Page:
Chapter II. The First Sights in Athens.

9. The Morning Crowds bound for Athens. - It is very early in the morning. The sun has just pushed above the long ridge of Hymettus, sending a slanting red bar of light across the Attic plain, and touching the opposite slopes of Aegaleos with livid fire. Already, however, life is stirring outside the city. Long since, little market boats have rowed across the narrow strait from Salamis, bringing the island farmer's produce, and other farmers from the plain and the mountain slopes have started for market. In the ruddy light the marble temples on the lofty Acropolis rising ahead of these hurrying rustics are standing out clearly; the spear and helmet of the great brazen statue of the Athena Promachos are flashing from the noble citadel, as a kind of day beacon, beckoning onward toward the city. From the Peireus, the harbor town, a confused him of mariners lading and unlading vessels is even now rising, but we cannot turn ourselves thither. Our route is to follow the farmers bound for market.

The most direct road from the Peireus to Athens is hidden indeed, for it leads between the towering ramparts of the "Long Walls," two mighty barriers which run parallel almost four miles from the inland city to the harbor, giving a guarded passage in wartime and making Athens safe against starvation from any land blockade; but there is an outside road leading also to Athens from the western farmsteads, and this we can conveniently follow. Upon this route the crowd which one meets is certainly not aristocratic, but it is none the less Athenian. Here goes a drover, clad in skins, his legs wound with woolen bands in lieu of stockings; before him and his wolf-like dog shambles a flock of black sheep or less manageable goats, bleating and baaing as they are propelled toward market. After him there may come an unkempt, long-bearded farmer flogging on a pack ass or a mule attached to a clumsy cart with solid wheels, and laden with all kinds of market produce. The roadway, be it said, is not good, and all carters have their troubles; therefore, there is a deal of gesticulating and profane invocation of Hermes and all other gods of traffic; for, early as it is, the market place is already filling, and every delay promises a loss. There are still other companions bound toward the city: countrymen bearing cages of poultry; others engaged in the uncertain calling of driving pigs; swarthy Oriental sailors, with rings in their ears, bearing bales of Phoenician goods from the Peireus; respectable country gentlemen, walking gravely in their best white mantles and striving to avoid the mud and contamination; and perhaps also a small company of soldiers, just back from foreign service, passes, clattering shields and spear staves.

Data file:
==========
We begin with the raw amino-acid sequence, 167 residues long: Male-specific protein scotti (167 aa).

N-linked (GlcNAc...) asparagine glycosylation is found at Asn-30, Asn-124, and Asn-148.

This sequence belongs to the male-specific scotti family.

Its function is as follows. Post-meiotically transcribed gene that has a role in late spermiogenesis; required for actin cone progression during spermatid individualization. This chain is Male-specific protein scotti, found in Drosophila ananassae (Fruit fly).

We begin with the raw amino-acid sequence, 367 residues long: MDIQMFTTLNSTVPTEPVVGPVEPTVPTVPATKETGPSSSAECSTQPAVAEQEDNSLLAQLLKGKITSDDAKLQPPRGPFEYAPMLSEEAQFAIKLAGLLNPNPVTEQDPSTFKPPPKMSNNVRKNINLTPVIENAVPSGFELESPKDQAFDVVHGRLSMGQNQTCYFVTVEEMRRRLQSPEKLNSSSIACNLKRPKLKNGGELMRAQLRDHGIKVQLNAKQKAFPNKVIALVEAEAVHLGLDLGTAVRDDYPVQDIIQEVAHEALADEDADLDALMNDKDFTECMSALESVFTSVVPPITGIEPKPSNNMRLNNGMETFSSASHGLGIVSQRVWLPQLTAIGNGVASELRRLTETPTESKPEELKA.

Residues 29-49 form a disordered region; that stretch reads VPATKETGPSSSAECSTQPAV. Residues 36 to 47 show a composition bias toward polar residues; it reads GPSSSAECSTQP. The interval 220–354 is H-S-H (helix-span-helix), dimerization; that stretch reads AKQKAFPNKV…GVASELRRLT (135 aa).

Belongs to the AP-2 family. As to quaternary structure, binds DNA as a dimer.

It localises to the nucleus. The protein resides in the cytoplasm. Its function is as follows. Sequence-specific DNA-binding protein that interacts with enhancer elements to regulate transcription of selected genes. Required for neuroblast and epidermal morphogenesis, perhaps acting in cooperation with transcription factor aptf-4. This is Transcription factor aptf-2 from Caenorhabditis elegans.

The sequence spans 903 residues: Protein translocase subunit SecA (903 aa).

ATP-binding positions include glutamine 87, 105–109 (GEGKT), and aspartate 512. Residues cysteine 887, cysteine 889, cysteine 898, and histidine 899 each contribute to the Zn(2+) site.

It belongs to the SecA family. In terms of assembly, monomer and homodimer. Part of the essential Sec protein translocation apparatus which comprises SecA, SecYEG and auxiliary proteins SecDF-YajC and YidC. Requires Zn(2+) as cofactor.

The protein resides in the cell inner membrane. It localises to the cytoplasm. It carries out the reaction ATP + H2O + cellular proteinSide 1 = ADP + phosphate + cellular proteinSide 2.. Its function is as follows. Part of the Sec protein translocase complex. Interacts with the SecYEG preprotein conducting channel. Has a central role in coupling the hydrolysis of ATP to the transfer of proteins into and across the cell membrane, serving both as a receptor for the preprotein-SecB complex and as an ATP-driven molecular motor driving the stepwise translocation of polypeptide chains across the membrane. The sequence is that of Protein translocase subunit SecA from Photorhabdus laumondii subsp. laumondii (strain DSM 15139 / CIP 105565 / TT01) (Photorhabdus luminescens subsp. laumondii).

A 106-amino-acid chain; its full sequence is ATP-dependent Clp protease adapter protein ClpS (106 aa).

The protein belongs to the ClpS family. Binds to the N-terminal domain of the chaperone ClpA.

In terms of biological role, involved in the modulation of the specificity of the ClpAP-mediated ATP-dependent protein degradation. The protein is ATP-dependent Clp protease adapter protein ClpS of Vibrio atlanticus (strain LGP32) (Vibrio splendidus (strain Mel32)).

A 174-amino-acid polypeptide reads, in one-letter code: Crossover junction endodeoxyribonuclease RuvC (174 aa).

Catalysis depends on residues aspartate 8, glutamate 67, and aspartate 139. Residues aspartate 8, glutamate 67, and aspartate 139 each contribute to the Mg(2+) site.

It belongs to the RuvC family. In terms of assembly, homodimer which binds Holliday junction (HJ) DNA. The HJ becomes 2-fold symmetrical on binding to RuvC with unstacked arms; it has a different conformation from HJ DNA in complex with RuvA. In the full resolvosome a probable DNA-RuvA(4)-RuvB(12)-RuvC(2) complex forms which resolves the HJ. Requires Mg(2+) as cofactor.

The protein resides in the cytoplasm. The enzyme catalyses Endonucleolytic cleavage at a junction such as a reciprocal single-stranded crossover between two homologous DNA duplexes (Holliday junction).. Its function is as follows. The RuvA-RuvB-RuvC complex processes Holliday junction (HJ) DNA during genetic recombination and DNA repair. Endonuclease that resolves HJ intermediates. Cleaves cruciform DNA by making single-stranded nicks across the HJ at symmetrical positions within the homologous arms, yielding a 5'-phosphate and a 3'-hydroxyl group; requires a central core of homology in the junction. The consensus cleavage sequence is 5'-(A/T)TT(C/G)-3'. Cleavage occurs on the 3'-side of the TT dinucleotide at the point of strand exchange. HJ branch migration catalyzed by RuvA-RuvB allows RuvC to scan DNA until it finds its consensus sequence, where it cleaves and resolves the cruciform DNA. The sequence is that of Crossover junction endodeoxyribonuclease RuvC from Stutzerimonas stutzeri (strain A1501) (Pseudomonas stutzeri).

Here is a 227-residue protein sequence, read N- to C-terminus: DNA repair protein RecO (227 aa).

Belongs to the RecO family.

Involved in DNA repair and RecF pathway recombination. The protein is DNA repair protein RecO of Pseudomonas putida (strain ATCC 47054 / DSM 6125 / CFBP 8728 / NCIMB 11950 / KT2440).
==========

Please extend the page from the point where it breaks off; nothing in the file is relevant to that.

10. The Gate and the Street Scenes. - The crowds grow denser as everybody approaches the frequented "Peireus Gate," for nearly all of Attica which lies within easy reach of Athens has business in the Market Place every morning. On passing the gate a fairly straight way leads through the city to the market, but progress for the multitude becomes slow. If it is one of the main thoroughfares, it is now very likely to be almost blocked with people. There are few late risers at Athens; the Council of Five Hundred[*], the huge Jury Courts, and the Public Assembly (if it has met to-day[+]) are appointed to gather at sunrise. The plays in the theater, which, however, are given only on certain festivals, begin likewise at sunrise. The philosophers say that "the man who would accomplish great things must be up while yet it is dark." Athenians, therefore, are always awake and stirring at an hour when men of later ages and more cold and foggy climes will be painfully yawning ere getting out of bed.

[*]The "Boule," the great standing committee of the Athenian people to aid the magistrates in the government.

[+]In which case, of course, the regular courts and the Council would hardly meet.

The Market Place attracts the great masses, but by no means all; hither and thither bevies of sturdy slave girls, carrying graceful pitchers on their heads, are hurrying towards the fountains which gush cool water at most of the street corners. Theirs is a highly necessary task, for few or no houses have their own water supply; and around each fountain one can see half a dozen by no means slatternly maidens, splashing and flirting the water one at another, while they wait their turn with the pitchers, and laugh and exchange banter with the passing farmers' lads. Many in the street crowds are rosy-cheeked schoolboys, walking decorously, if they are lads of good breeding, and blushing modestly when they are greeted by their fathers' acquaintances. They do not loiter on the way. Close behind, carrying their writing tablets, follow the faithful 'pedagogues,' the body-servants appointed to conduct them to school, give them informal instruction, and, if need be, correct their faults in no painless manner. Besides the water maids and the schoolboys, from the innumerable house doors now opening the respective masters are stepping forth - followed by one, two, or several serving varlets, as many as their wealth affords. All these join in the crowd entering from the country. "Athenian democracy" always implies a goodly amount of hustling and pushing. No wonder the ways are a busy sight!

11. The Streets and House Fronts of Athens. - Progress is slower near the Market Place because of the extreme narrowness of the streets. They are only fifteen feet wide or even less, - intolerable alleys a later age would call them, - and dirty to boot. Sometimes they are muddy, more often extremely dusty. Worse still, they are contaminated by great accumulations of filth; for the city is without an efficient sewer system or regular scavengers. Even as the crowd elbows along, a house door will frequently open, an ill-favored slave boy show his head, and with the yell, "Out of the way!" slap a bucket of dirty water into the street. There are many things to offend the nose as well as the eyes of men of a later race. It is fortunate indeed that the Athenians are otherwise a healthy folk, or they would seem liable to perpetual pestilence; even so, great plagues have in past years harried the city[*].